Every child has rights.
The UN Convention on the Rights of the Child is the most widely ratified convention in history.
The Convention sets out the rights of children, aged 0 to 18 years, and the responsibilities of governments to fulfill those rights.
Child rights are based on what a child needs to survive, grow, participate and fulfill their potential. Child rights apply equally to every child, regardless of ethnicity, gender or religion.
The Convention includes the responsibilities of parents, governments and children themselves to ensure the rights of children are met.
The UN Convention on the Rights of the Child is guided by four fundamental principles
- Non-discrimination - all children should have equal opportunities and are of equal worth regardless of ethnicity, gender, language, religion, wealth or ability.
- The best interests of the child - laws and actions affecting children should put their interests first and benefit them in the best possible way.
- Survival, development, and protection - authorities in each country have the responsibility to protect children and help ensure their full development—physically, spiritually, culturally, and socially.
- Participation- children have a right to have their say in decisions that affect them and to have their opinions taken into account.
Read the full text of the UN Convention on the Rights of the Child, or read New Zealand's bilingual summary of the Convention here.
New Zealand ratified the UN Convention on the Rights of the Child on the 13th March 1993. This means the NZ Government has agreed the best interests of the child must come first where decisions, laws or services involve children. New Zealand submitted its Fifth Periodic Report to the Committee on the Rights of the Child on 5th May 2015.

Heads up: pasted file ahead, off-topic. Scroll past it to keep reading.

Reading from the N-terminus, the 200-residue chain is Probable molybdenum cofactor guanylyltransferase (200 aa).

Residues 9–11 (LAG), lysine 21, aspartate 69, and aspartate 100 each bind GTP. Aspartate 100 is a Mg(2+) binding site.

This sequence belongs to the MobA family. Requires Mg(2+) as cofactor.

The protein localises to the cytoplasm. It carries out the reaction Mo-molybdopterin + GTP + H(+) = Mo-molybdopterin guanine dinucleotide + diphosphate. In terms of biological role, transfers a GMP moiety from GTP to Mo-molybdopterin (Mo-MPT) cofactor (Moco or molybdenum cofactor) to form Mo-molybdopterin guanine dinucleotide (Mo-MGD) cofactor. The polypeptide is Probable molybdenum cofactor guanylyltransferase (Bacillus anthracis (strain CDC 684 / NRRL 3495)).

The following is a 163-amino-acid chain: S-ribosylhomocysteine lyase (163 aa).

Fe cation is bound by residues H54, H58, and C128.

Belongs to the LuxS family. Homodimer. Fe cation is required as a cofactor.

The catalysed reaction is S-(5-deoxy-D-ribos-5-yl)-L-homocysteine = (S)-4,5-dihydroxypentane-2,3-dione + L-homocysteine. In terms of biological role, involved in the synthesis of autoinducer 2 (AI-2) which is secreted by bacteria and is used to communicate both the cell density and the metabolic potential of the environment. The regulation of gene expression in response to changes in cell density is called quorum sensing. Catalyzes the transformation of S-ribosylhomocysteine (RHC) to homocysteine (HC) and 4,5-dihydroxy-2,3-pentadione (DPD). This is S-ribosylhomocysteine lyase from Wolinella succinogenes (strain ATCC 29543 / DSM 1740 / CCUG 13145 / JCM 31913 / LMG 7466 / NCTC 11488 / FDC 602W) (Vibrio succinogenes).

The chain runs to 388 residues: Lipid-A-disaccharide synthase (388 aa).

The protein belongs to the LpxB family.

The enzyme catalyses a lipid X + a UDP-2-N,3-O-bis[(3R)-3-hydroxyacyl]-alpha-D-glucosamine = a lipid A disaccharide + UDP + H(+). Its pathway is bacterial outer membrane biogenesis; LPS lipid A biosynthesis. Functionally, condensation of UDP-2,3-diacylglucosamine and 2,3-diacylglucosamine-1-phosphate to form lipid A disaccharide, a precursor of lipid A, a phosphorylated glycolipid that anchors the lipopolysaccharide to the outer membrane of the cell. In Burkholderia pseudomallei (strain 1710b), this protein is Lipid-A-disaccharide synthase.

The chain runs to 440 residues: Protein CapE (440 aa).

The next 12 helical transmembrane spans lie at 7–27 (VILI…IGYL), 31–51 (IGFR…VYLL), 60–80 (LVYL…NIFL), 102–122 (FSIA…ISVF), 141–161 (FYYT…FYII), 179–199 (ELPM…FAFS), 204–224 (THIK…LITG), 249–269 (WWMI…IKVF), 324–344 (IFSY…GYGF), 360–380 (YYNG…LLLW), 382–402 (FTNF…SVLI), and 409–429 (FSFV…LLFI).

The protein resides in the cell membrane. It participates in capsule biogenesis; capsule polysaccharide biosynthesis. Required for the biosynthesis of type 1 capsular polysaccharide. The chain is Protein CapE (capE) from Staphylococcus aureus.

Te Reo Maori and its Tikanga are Special, video
A video produced by Sonny Ngatai UNICEF NZ Youth Ambassador sharing the importance of Article 30 of the CRC; Children have the right to learn and use the language and customs of their culture.
What are Child Rights? video
A video produced by UNICEF Australia sharing child friendly information on the CRC
- For Each and Every Child Teacher Booklet PDF, 3.6 MB
- UNCROC in Action Photo Essay PowerPoint
- About the CRC Powerpoint
- The Rights of Children- International Photo Essay
Check out the range of fantastic activities on child rights contained in
the resources below:
Email UNICEF NZ to order a class set of the United Nations Convention on the Rights of the Child Pamphlets, posters are also available.
Learning about Child Rights and Responsibilities Level 3-4
- Class-room lessons designed to help New Zealand children understand their own rights and responsibilities, and link these to the rights of children everywhere. Also available on CD, including video clips, and case studies. There is no cost for the CD, however there is a small cost for postage.
The right to life- Firdoze’s Story Activity Sheet
Right On! The UN Convention on the Rights of the Child – A peer education pack
- This pack, designed by UNICEF UK, ideal for exploring issues affecting child rights. Whether you’re a peer educator, a youth worker or a teacher we hope you’ll find some useful information and ideas to support your session on children’s rights. The activities in this pack are suitable for young people aged between 12 and 18, although they could be adapted for groups of any age.
For more information on Child Rights check out:
For more information on Child Rights or resources related to Child Rights contact Jacqui Southey, Child Rights Education Advisor, UNICEF New Zealand
See what else UNICEF is doing for children in need
Find out more about our work with the Global Parents Programme - a way to help children in greatest need world over.Find out more